7 May 2005 | oneflighthoop
Liberal Angst over Interractial Relationship in the 1960s
Guess Who's Coming to Dinner takes place during the course of one day as two families struggle to overcome their concerns about the interracial marriage of their children. This film is a treat for the eyes with lovely sets and beautiful people. It also has a nice 1960's feel that is reinforced by sophisticated wardrobing and an "easy listening" soundtrack--featuring The Glory of Love as the signature tune. The film relies very heavily on the use of dialog and reflects the elegance of a time when people were entertained by stimulating conversation. The San Francisco backdrop also is the perfect setting for a movie that challenged racial convention.
But there are a few serious flaws. This is an introductory role for Katharine Houghton (Hepburn's niece) who plays Sidney Portier's fiancé--Johanna Drayton. Her inexperience is apparent, particularly in comparison to heavyweights Portier, Tracy and Hepburn and as a result, she is unconvincing in the part. Moreover, her character is not well-written or well-developed which makes it difficult to understand why Sidney Portier's character--John Prentice-would fall in love with a woman who appears to have so little to offer intellectually --given his significant professional achievements as a doctor. One also must ask why it was necessary for his character to be cast as a doctor in order to be seen as an acceptable partner for a young white woman who had not really accomplished anything accept being born into a privileged family. The answer is simple. Making Prentice a doctor-and not just any doctor-but a world renowned expert in tropical medicine, made the interracial relationship more acceptable to white audiences during the 1960s.
The other cast members are outstanding and the on-screen chemistry phenomenal. Katharine Hepburn (Christina Drayton) and Spencer Tracy (Newspaper Publisher Matt Drayton) deliver brilliant performances as Johanna's parents. John Prentice's modest working class parents are played with great dignity by Beah Richards and Roy E. Glen. Mrs. Prentice and Mrs. Drayton favor the marriage and both characters provide passionate, articulate arguments as to why their husbands should agree. But their husbands voice serious objections and the families spend the evening in intense discussions over the issue, accurately reflecting the racial fears that existed 40 years ago. Prentice's father reminds him that in many states interracial marriage is illegal and that he is "getting out of line." There are also a number of very memorable and funny lines. In the scene in which Matt Drayton wonders why "the colored kids dance better than the white kids", Portier's response is classic--"you dance the Watusi, but we are the Watusi!"(For readers under 40, the Watusi was a popular dance in the 1960s and also an African tribe). Cecil Kelloway, who plays friend of the family, Monsignor Ryan, deftly brings a sense of humor and moral guidance that is effective because it is not "preachy". He challenges Matt Drayton's liberal credentials and suggests that Drayton's misgivings about his daughter marrying a black man reveal his hypocrisy. Isabel Sanford ("Weezy from The Jeffersons TV program) plays the feisty maid of the Draytons.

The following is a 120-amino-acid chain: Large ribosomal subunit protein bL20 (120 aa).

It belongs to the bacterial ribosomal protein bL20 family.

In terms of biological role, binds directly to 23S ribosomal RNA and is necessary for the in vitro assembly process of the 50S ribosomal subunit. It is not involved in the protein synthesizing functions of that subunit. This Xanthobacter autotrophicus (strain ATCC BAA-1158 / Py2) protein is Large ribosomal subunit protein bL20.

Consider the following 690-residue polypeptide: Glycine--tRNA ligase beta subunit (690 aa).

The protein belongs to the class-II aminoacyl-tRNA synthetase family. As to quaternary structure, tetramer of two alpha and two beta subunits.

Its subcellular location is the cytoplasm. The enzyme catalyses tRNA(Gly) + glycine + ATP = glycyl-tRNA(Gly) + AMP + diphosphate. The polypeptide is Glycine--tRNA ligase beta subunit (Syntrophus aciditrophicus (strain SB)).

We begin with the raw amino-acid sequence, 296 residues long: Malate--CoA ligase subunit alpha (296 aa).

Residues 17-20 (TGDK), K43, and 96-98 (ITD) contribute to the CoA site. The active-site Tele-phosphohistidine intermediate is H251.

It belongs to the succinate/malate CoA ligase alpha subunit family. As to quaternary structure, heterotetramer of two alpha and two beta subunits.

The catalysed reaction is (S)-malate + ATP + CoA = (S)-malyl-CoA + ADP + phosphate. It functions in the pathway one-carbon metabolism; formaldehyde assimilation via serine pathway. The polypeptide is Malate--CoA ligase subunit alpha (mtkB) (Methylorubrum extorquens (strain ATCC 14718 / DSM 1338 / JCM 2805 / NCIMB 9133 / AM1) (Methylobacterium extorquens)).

It's been said that in the final scene Tracy--who was very ill at the time and who died shortly after the movie was completed--delivered one of the longest soliloquies in American film history, in only one take. Katherine Helpurn was clearly so moved by the scene that it's hard to believe that she is just acting as her eyes brim with tears.
Although the some of the sentiments are dated, this film is highly entertaining, and provides a rare opportunity to experience outstanding performances from six gifted actors who bring compassion and depth to Stanley Kramer's film. Its' angst relative to interracial marriage also reminds us of how far we have not come.